Read the full review here.

A literary city

18 July 2017 | cities, Detectives, Winchester | Post a comment

I've written a piece for the Guardian about Winchester to mark the anniversary of Jane Austen's death in the city two hundred years ago today. As well as being a very historic city, it has links to many other authors, including John Keats and Thomas Hardy. Even the great detective Sherlock Holmes travelled down by train from the Big Smoke to solve a mystery...

You can read my piece here.

Outskirts

15 June 2017 | cities, Guardian, London, Reviewing, Writing & Poetry | Post a comment

I've reviewed a wonderful book on the green belt for the Guardian. Outskirts: Living Life on the Edge of the Green Belt is by John Grindrod, author of Concretopia, a celebration of postwar British architecture (“I do love a bit of concrete”).

Part history and part memoir, Grindrod’s evocative and intelligent book explores the green belt and its place in our national consciousness. As well as explaining the history of the green belt, one of the great strengths of the book is that Grindrod tells his own story of growing up on a council estate in New Addington, developed during the 1930s on an exposed Surrey hilltop. Grindrod’s family moved from a flat in Battersea to New Addington in 1969: “a modern phenomenon: the once urban poor transplanted back to the edge of the city, to the country”. Their home was on “the outskirts of the outskirts” and opposite the green belt. His brother said it was “like everything a child could want! There were trees, fields of wheat … It just blew me away.”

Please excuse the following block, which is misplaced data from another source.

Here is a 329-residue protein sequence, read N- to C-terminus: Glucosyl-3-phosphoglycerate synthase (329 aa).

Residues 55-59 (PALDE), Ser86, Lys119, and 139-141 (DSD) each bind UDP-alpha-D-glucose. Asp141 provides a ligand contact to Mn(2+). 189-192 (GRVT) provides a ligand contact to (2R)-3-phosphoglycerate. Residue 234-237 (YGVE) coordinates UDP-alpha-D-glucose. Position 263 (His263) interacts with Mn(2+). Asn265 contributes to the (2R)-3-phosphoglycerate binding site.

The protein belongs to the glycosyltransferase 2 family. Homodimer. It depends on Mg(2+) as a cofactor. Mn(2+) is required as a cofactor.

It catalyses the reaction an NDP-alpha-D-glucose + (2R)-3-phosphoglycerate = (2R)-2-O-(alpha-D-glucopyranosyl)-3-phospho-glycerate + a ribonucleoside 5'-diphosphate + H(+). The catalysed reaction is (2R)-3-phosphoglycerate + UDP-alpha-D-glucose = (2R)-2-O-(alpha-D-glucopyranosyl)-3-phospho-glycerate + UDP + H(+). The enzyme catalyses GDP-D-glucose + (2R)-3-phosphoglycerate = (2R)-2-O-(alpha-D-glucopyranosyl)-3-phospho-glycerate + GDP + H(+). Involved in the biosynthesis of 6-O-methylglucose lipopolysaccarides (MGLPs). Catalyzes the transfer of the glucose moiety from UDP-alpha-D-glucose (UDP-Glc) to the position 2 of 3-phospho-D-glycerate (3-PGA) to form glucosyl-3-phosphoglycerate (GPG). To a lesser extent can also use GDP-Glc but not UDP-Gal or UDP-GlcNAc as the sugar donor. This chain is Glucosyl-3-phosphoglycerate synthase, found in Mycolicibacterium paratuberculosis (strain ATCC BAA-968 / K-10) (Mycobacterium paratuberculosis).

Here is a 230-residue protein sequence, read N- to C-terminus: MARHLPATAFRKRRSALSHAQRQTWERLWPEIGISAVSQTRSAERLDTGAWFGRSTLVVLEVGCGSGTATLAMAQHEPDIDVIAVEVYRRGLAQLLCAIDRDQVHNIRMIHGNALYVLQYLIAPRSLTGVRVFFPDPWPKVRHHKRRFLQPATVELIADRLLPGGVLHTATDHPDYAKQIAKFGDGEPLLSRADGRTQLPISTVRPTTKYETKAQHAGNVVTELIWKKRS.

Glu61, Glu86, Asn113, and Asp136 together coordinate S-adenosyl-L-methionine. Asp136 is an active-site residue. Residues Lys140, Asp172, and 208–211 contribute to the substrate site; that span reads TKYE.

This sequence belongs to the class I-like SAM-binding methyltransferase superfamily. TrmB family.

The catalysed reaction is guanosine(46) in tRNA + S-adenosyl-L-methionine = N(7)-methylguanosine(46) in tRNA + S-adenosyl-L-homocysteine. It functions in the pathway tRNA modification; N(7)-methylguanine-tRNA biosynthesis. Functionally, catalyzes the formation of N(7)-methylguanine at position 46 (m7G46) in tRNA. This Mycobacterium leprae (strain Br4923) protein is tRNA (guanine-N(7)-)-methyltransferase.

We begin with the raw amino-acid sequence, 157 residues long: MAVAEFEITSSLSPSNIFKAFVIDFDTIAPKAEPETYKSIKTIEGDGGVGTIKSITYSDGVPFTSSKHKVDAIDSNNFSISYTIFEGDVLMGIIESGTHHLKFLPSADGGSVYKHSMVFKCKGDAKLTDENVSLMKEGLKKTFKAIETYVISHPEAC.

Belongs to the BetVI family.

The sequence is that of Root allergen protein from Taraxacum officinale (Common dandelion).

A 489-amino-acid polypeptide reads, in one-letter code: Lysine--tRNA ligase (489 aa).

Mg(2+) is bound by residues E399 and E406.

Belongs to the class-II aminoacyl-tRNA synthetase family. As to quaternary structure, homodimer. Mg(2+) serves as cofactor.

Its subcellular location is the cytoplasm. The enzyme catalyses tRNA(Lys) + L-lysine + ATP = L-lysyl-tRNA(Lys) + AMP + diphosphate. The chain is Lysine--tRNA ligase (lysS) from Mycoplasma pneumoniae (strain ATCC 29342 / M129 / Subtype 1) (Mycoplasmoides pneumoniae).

Grindrod's wonderful book struck a chord with me. I also grew up on the fringes of London in the 1970s, near the green belt. My parents lived in a rather unlovely 1930s semi on the outskirts of Romford, not far from the rather more desirable garden suburb of Gidea Park, which was inspired by Ebenezer Howard's idealistic vision of a decentralised urban future. "Town and country must be married," Howard had gushed, "and out of this joyous union will spring a new hope, a new life, a new civilisation."

As Grindrod shows, it was largely Howard's vision of garden cities that inspired the green belt, an urban planning compromise designed to limit the growth of big cities such as London, a barrier to save the countryside from an all-consuming tide of subtopia. I was never particularly keen on Romford (although its raucous, colourful market was memorable) but I loved the sense that green spaces were never too far away.

Today 13% of England is designated as green belt – a striking figure when you consider that only slightly more than 2% of land is actually built on. But Grindrod shows that we need a new approach to the green belt to deal with the current housing crisis: “To city dwellers, the green belt is tightening around our throats. To country folk we are ignorant barbarians, intent on its destruction.”

Read my review here and do buy Grindrod's book. You won't be disappointed...